TOM COYNE: Back In Circulation — No More April Mauers, But Can Twins Become Powers?

I think I’m experiencing a different kind of March madness this year. Instead of going crazy about hoops, I feel like I’ve been jumping through too many of them.

At the start of the month, I was constantly getting plowed and it had nothing to do with alcohol. Everything in sight was white. Shoveling mountains of snow was a daily devotion.

Now the ground is soggy and brown … and I’m mostly feeling down. My Timberwolves are back in familiar territory, out of the playoffs and looking lost. My Wild can’t score, so they, too, appear to be headed for an early vacation. The Vikings are coming off a middling season with an expensive quarterback and an all too offensive, offensive line.

That leaves our Twins. In just a couple of days, the stage will be theirs. Sure, the NCAA Final Four will be the big story in Minneapolis as April arrives. But soon our local nine will be the only show in town. In fact, they can even make an early splash through one of our many potholes by jumping on the reigning American League Central champion Cleveland Indians on Thursday.

Yes, the Twins are playing at home. On March 28. Remarkably enough, it appears the weather will be relatively timid, too. So before I ask Alexa to cue up George Harrison’s “Here Comes the Sun,” maybe we need to offer an honest appraisal of the club’s chances for turning the sports spectrum back into sunshine and rainbows.

Let’s begin with an admission of sorts. This mid-60s guy is still not ready to accept the thought of tearing down the team I’ve been following since my teens for the sake of new school analytics and a fresh regime half my age.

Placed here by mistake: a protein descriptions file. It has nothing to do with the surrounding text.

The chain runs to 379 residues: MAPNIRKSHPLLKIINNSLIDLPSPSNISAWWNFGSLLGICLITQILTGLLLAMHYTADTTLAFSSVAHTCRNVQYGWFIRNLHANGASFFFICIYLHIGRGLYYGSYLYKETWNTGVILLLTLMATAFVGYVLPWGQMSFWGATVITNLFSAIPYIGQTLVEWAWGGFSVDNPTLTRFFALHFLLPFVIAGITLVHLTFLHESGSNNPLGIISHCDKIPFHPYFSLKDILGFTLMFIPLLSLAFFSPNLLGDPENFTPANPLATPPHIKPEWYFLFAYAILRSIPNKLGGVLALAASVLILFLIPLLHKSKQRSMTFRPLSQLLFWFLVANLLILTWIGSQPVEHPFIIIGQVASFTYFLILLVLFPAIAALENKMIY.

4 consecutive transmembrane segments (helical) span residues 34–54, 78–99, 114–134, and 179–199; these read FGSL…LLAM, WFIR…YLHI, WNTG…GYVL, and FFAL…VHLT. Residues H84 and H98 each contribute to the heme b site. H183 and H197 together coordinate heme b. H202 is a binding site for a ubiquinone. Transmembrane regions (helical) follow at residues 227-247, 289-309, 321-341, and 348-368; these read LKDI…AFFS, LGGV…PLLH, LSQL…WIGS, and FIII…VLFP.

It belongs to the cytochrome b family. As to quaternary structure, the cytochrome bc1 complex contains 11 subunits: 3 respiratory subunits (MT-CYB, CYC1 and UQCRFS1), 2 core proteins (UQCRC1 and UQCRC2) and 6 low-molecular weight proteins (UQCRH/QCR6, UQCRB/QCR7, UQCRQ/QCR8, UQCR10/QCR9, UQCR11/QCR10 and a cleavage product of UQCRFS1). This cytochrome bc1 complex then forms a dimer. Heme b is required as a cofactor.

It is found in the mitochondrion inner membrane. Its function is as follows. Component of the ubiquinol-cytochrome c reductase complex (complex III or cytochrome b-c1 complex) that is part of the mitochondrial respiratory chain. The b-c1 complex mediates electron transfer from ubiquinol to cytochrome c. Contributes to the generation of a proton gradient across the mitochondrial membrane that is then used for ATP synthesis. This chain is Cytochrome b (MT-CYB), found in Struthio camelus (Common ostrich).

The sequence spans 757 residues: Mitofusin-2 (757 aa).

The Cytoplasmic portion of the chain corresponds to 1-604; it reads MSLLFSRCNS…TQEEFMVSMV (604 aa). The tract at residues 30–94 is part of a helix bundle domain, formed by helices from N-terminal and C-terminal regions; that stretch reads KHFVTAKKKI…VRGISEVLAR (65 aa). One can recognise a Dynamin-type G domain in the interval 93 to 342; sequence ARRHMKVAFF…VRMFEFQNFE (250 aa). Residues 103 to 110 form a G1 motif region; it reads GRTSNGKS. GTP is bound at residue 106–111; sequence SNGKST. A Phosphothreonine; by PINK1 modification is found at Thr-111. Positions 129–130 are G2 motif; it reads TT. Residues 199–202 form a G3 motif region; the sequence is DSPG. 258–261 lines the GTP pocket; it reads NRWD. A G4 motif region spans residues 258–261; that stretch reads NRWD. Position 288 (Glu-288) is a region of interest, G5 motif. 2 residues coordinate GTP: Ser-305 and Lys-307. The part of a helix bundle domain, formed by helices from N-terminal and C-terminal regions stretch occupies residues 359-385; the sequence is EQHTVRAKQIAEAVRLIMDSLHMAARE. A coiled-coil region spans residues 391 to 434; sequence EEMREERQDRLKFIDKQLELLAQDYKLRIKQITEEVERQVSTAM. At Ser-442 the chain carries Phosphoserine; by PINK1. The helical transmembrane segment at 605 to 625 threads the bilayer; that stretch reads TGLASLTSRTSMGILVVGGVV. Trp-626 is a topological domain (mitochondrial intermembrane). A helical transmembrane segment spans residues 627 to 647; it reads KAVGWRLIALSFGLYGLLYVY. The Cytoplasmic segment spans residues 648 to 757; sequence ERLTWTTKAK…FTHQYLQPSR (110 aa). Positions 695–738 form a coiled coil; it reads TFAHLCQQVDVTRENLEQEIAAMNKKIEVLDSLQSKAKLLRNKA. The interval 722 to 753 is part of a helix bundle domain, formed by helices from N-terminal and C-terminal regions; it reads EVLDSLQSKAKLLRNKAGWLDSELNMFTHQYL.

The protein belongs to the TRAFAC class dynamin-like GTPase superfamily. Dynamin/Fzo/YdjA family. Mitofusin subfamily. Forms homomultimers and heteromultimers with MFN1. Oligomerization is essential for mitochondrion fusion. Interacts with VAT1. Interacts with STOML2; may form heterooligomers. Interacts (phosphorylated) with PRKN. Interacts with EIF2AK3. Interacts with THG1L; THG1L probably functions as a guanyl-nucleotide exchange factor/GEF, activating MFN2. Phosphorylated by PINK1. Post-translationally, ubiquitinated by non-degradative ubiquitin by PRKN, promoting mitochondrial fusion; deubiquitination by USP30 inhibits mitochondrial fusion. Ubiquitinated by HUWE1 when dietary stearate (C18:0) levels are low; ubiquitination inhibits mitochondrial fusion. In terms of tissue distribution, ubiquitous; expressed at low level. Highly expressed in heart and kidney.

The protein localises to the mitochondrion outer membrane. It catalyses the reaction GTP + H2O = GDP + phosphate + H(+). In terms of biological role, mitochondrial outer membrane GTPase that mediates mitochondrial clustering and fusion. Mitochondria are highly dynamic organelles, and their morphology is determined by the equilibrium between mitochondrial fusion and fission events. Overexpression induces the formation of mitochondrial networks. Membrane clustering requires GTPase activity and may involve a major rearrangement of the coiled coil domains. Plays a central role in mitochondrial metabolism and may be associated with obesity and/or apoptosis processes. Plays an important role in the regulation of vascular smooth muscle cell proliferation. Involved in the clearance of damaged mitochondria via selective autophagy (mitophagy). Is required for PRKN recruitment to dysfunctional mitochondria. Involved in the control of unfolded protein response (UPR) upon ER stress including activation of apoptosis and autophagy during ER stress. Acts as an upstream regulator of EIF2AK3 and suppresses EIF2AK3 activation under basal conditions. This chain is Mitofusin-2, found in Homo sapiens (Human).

Call me “old school” if you like, but I continue to question why a Hall-of-Famer like Paul Molitor had to become a victim of this rebuilding process from 36-year old Chief Baseball Officer Derek Falvey and his 37-year old manager, Rocco Baldelli. Just two summers ago, Molitor was the AL Manager of the Year. Last year, he dealt with a roster filled with injuries and substandard pitching. I’m also not convinced that new faces and new ideas will necessarily lead to newfound success.

Just the same, in a sports market still starving for a savior, maybe this Twins’ team will surprise us. In fact, there are a number of reasons to believe they should at least be very competitive this summer.

  • Off-season additions have clearly beefed up the offense. In November, they claimed first baseman C. J. Cron off waivers from Tampa Bay. In December, they agreed to terms with former Oriole, second baseman Jonathan Schoop. Then, in January, Minnesota landed veteran slugger Nelson Cruz to a one-year, $14.3 million deal. All three have hit 30 home runs or more in recent seasons, with Cruz besting that mark the last five straight years.
  • The Twins also were proactive in nabbing versatile free agent Marwin Gonzalez, spending another $21 million in a two-year deal, that adds great flexibility to the infield. Gonzalez was a key contributor to the Houston teams that had great success the past two seasons. He also possesses power from both sides of the plate.
  • On the pitching side, while there was far less off-season activity, newcomers Michael Pineda and Martin Perez offer potential promise for the rotation. Pineda sat out last year recovering from Tommy John surgery, but the former Yankee looked good this spring and offers a dominating presence on the mound. Perez has shown better velocity with his fastball and will probably be used as a fifth starter to log plenty of innings. Reliever Blake Parker also comes over from Los Angeles, where he handled most of the ninth inning duties last year for the Angels.